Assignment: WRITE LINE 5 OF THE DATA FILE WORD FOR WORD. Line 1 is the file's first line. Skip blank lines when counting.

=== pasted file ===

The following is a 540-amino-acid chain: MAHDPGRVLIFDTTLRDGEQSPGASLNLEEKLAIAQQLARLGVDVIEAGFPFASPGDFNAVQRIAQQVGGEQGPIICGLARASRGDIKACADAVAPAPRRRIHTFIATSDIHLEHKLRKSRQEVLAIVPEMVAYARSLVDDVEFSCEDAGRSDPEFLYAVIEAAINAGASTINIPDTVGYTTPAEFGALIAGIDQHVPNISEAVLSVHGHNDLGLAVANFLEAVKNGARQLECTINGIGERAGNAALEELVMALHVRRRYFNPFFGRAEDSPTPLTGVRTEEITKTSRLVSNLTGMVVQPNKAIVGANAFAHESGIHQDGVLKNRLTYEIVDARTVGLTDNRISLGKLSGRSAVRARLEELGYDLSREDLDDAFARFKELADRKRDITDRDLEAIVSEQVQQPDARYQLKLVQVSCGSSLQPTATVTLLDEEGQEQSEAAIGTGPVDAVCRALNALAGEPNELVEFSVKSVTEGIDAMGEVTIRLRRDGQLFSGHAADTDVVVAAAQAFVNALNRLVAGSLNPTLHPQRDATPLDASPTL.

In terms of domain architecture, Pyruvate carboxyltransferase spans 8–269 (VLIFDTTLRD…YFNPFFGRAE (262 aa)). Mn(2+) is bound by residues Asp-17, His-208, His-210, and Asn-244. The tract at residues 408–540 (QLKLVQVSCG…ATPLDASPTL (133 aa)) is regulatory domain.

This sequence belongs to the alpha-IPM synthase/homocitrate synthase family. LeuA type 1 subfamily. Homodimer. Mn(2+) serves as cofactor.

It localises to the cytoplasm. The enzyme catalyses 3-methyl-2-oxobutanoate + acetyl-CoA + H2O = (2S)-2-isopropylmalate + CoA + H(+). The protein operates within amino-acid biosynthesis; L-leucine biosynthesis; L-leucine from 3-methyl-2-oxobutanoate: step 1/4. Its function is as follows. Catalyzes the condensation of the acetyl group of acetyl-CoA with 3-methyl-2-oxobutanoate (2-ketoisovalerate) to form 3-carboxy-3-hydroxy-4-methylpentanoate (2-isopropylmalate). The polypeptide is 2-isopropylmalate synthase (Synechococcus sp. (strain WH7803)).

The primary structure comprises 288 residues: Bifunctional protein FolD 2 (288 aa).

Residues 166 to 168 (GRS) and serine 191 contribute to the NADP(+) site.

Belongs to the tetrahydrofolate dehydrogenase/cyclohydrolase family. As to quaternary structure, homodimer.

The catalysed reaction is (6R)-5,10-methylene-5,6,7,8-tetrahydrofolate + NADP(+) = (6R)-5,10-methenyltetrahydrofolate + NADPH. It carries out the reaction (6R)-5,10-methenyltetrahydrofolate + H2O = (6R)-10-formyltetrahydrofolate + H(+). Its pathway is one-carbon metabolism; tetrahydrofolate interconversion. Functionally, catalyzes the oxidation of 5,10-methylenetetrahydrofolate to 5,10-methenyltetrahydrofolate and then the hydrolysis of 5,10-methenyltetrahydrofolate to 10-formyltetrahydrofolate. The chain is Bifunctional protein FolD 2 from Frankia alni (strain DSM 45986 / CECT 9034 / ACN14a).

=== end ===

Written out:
The primary structure comprises 288 residues: Bifunctional protein FolD 2 (288 aa).